A hot cup of chai, steaming pakoras or aloo bajjis, a cosy corner, watching the monsoon rains drenching green grass and the smell of damp mud. Heaven on earth, indeed! Popular Indian snacks invariably mean something dipped in besan batter and fried to perfection.
Garbanzo bean flour, gram flour, chickpea flour, Bengal gram flour are just some of the names of that all pervasive ingredient of Indian cooking – BESAN.
Traditionalists insist that besan is powdered Bengal gram or “Kala channa ” with its skin off. But flour made from chick peas (channa) which are dried and then powdered or channa dal (the de-skinned version of chick peas) are called besan too.Besan is a common and popular ingredient in not just Indian cuisine but a staple in many Asian countries too. In fact, besan could bind more than the potatoes in aloo bondas: it could be that binding factor in India’s relations with her neighbours – Pakistan, Nepal and Bangladesh. That is how popular this flour is.
The use of besan extends to the Italian Farinata and its French cousin socca(or cade)- a thin, baked pancake. Even in Morocco, Africa, gram flour is added to eggs and baked to make karan.
The chameleon of the kitchen
Besan can be used in innumerable ways – as a binder, thickener, in a variety of snacks, sweets, to make papads. Only human innovation or imagination can limit the use of this versatile ingredient. The Burmese actually make a kind of “besan tofu” which is used in salads, deep fried or dried to make crackers. In some regions of India, like Gujarat and Rajasthan, the use of besan is extensive and mind bogglingly varied because of the scarcity of vegetables in these dry and arid regions. A friend laughingly calls the cuisine here “various dishes of besan on besan”.
Besan makes a good replacement for egg in vegan cooking when mixed in equal parts with water.
Skin deep beauty secret
The traditional south Indian “head bath” means a whole body massage with a generous dose of oil followed by “body painting” with a paste made from besan, turmeric and water . After this paste has dried, it is rubbed off- this absorbs the excess oil, works as a massage and exfoliation to boot.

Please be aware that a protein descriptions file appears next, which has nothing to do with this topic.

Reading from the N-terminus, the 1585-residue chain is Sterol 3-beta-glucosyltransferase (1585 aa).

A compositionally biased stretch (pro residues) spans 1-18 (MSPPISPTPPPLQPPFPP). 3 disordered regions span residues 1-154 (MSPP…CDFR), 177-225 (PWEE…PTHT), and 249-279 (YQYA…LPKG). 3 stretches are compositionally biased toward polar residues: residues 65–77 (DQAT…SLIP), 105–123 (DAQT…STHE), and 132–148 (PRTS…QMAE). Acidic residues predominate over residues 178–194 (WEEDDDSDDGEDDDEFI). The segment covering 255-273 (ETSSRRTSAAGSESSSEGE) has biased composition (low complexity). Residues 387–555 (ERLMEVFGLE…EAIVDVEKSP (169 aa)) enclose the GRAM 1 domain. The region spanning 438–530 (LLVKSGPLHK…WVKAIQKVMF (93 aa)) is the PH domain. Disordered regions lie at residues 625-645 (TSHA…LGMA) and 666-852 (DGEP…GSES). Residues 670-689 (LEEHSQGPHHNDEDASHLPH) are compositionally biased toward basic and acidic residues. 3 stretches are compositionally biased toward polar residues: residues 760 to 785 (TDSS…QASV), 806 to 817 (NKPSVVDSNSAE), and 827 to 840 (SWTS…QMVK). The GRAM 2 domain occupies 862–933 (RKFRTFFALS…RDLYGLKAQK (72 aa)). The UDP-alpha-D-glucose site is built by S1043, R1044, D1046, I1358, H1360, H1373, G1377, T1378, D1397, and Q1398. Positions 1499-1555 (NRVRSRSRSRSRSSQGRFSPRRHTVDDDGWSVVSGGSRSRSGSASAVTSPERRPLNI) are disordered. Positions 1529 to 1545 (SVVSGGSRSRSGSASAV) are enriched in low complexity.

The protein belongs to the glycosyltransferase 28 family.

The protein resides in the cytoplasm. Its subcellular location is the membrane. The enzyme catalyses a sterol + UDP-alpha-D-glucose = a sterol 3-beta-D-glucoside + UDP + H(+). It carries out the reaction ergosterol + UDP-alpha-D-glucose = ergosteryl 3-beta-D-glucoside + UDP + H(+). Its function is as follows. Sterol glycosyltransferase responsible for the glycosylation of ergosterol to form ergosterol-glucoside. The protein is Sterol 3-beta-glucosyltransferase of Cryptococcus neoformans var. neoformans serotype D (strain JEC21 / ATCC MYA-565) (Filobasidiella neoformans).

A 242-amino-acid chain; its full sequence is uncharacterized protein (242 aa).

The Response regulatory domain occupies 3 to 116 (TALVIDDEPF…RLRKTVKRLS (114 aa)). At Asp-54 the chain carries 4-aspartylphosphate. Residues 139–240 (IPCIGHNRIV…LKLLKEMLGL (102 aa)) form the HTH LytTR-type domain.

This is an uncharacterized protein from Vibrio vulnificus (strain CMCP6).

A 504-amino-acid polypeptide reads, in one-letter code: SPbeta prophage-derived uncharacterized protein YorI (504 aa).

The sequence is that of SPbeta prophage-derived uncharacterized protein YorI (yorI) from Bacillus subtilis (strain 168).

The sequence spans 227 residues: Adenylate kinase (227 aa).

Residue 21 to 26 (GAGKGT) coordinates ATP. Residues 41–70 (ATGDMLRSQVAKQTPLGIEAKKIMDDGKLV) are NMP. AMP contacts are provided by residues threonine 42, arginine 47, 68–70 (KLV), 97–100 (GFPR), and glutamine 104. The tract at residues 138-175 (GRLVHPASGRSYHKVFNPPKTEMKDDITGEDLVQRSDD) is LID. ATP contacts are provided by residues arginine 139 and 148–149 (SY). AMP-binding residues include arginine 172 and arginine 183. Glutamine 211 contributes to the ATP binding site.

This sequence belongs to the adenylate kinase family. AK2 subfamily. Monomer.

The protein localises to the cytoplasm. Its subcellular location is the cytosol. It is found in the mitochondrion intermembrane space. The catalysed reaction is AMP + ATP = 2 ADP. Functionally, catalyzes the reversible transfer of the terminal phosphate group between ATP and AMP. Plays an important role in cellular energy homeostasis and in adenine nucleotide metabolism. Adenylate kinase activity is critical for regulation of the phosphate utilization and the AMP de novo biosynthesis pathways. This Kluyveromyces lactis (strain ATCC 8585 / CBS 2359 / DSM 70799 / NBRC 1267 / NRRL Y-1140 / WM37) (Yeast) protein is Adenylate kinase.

A paste made from 4 teaspoons of besan ,1 tsp of curd, 1tsp of lemon juice and a pinch of turmeric is used to remove tan.This makes a great hair pack too.
Your vegetarian bodybuilder
Half a cup of besan flour contains 10 grams of protein and hardly 3 grams of fat most of which is the healthy unsaturated type. It is an excellent and easy to use source of protein for vegetarians. Half a cup of besan also contains as much as 5 grams of fibre. This makes besan nutritionally dense- it takes longer to get digested. This means that you feel fuller on fewer calories and can lose those extra kilos.
Gluten free for those sensitive souls
Besan flour does not contain gluten and makes a good substitute for wheat flour in gluten free diets. If you are not too happy with the bean taste, try replacing a bit of the besan with rice flour.
Besan ka side effects
Besan’s soluble fibre content makes it a good agent for lowering cholesterol and maintaining a low glycemic index and controlling sugar cravings. The Indian gene makes us susceptible to diabetes. Modern lifestyles have increased the incidence of heart disease. Make besan your double edged sword in fighting these two diseases.
Folate for Foetal health
Half a cup of besan has 201 mg of folate which is indispensable to protein production and in the formation of genetic material. Pregnancy means quick growth and development of the foetus. Using besan in the diet during pregnancy is a good supplement of folate and especially good for the development of the spinal cord and the brain in the baby.
Vitamins are vital
Thiamine in besan helps to convert food to energy and is good for fighting fatigue needed for that extra zip. The vitamin B6 content of besan is necessary for the synthesis of red blood cells and serotonin – a neurotransmitter which controls mood and appetite.
It’s elementary, my dear
A half cup of besan has 2 milligrams of iron, 76 milligrams of magnesium and 146 milligrams of phosphorus. The magnesium content in besan helps muscles to relax and thus maintain vascular health and regulate blood pressure. Besan also has iron which is essential for “fixing” oxygen in the blood to be transported to all parts of the body. Iron is also needed for producing collagen – the scaffold on which the strength and structure of the body rests. Phosphorous aids in building bones: it carries fats (lipids) through the body and activates enzymes which are needed for the proper functioning of all bodily activities.
Besan does not mean deep fried
Though the popular avatars of besan are deep fried, there are many ways that this nutty flavoured flour can be used : so rescue it from being battered and submerged in hot oil.
Here are a few suggestions:
The Gujarathi dhokla /Khaman is a great way to go.
Sindhi Kadi embraces the goodness of besan, is loaded with vegetables and is an absolutely yummy delight.
Try this mouth watering dosa prototype from the south of India.
Do not feel guilty when you pop that delicious pakoda into your mouth the next time. Just be aware of the greatness of this humble powder and use it healthfully. To double the benefits of this healthy ingredient, use it in its organic form. Same taste, better health!
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